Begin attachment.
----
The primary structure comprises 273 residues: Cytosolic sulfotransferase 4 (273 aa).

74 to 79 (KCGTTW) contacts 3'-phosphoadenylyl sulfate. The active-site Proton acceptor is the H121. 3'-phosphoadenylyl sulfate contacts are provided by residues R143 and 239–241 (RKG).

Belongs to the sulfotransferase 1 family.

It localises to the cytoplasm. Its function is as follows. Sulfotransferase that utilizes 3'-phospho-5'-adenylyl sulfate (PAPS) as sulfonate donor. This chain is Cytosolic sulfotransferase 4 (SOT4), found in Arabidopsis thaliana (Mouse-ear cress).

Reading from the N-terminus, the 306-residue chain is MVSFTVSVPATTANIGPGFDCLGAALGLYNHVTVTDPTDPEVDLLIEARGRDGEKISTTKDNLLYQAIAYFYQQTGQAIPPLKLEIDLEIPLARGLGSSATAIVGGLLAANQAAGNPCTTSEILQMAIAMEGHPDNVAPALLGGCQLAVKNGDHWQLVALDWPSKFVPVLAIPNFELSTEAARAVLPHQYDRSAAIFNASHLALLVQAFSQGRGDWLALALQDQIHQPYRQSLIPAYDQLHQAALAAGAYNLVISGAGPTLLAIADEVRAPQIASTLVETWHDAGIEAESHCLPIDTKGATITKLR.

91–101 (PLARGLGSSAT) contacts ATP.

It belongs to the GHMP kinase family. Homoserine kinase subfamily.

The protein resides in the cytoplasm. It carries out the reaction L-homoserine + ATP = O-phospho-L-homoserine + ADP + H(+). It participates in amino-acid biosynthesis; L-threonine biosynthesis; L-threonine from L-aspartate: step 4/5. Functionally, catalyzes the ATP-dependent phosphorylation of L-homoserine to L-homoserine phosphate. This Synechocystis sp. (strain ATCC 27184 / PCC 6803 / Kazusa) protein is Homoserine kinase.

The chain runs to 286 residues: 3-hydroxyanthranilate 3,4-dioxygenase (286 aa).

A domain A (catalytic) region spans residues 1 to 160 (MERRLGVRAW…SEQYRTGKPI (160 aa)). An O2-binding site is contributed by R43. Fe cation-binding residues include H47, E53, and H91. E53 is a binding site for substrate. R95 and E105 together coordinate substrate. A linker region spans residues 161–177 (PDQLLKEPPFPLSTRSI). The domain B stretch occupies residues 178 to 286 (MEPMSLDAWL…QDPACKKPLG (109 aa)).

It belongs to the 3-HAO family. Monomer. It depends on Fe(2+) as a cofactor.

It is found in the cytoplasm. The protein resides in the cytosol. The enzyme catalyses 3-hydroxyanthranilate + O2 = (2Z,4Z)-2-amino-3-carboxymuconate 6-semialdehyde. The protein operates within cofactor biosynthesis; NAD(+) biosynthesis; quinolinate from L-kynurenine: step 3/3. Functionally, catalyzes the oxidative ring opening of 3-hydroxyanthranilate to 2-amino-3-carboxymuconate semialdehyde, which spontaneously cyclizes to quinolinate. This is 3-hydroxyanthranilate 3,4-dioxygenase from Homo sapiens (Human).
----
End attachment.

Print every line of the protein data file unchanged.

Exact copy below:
The primary structure comprises 273 residues: Cytosolic sulfotransferase 4 (273 aa).

74 to 79 (KCGTTW) contacts 3'-phosphoadenylyl sulfate. The active-site Proton acceptor is the H121. 3'-phosphoadenylyl sulfate contacts are provided by residues R143 and 239–241 (RKG).

Belongs to the sulfotransferase 1 family.

It localises to the cytoplasm. Its function is as follows. Sulfotransferase that utilizes 3'-phospho-5'-adenylyl sulfate (PAPS) as sulfonate donor. This chain is Cytosolic sulfotransferase 4 (SOT4), found in Arabidopsis thaliana (Mouse-ear cress).

Reading from the N-terminus, the 306-residue chain is MVSFTVSVPATTANIGPGFDCLGAALGLYNHVTVTDPTDPEVDLLIEARGRDGEKISTTKDNLLYQAIAYFYQQTGQAIPPLKLEIDLEIPLARGLGSSATAIVGGLLAANQAAGNPCTTSEILQMAIAMEGHPDNVAPALLGGCQLAVKNGDHWQLVALDWPSKFVPVLAIPNFELSTEAARAVLPHQYDRSAAIFNASHLALLVQAFSQGRGDWLALALQDQIHQPYRQSLIPAYDQLHQAALAAGAYNLVISGAGPTLLAIADEVRAPQIASTLVETWHDAGIEAESHCLPIDTKGATITKLR.

91–101 (PLARGLGSSAT) contacts ATP.

It belongs to the GHMP kinase family. Homoserine kinase subfamily.

The protein resides in the cytoplasm. It carries out the reaction L-homoserine + ATP = O-phospho-L-homoserine + ADP + H(+). It participates in amino-acid biosynthesis; L-threonine biosynthesis; L-threonine from L-aspartate: step 4/5. Functionally, catalyzes the ATP-dependent phosphorylation of L-homoserine to L-homoserine phosphate. This Synechocystis sp. (strain ATCC 27184 / PCC 6803 / Kazusa) protein is Homoserine kinase.

The chain runs to 286 residues: 3-hydroxyanthranilate 3,4-dioxygenase (286 aa).

A domain A (catalytic) region spans residues 1 to 160 (MERRLGVRAW…SEQYRTGKPI (160 aa)). An O2-binding site is contributed by R43. Fe cation-binding residues include H47, E53, and H91. E53 is a binding site for substrate. R95 and E105 together coordinate substrate. A linker region spans residues 161–177 (PDQLLKEPPFPLSTRSI). The domain B stretch occupies residues 178 to 286 (MEPMSLDAWL…QDPACKKPLG (109 aa)).

It belongs to the 3-HAO family. Monomer. It depends on Fe(2+) as a cofactor.

It is found in the cytoplasm. The protein resides in the cytosol. The enzyme catalyses 3-hydroxyanthranilate + O2 = (2Z,4Z)-2-amino-3-carboxymuconate 6-semialdehyde. The protein operates within cofactor biosynthesis; NAD(+) biosynthesis; quinolinate from L-kynurenine: step 3/3. Functionally, catalyzes the oxidative ring opening of 3-hydroxyanthranilate to 2-amino-3-carboxymuconate semialdehyde, which spontaneously cyclizes to quinolinate. This is 3-hydroxyanthranilate 3,4-dioxygenase from Homo sapiens (Human).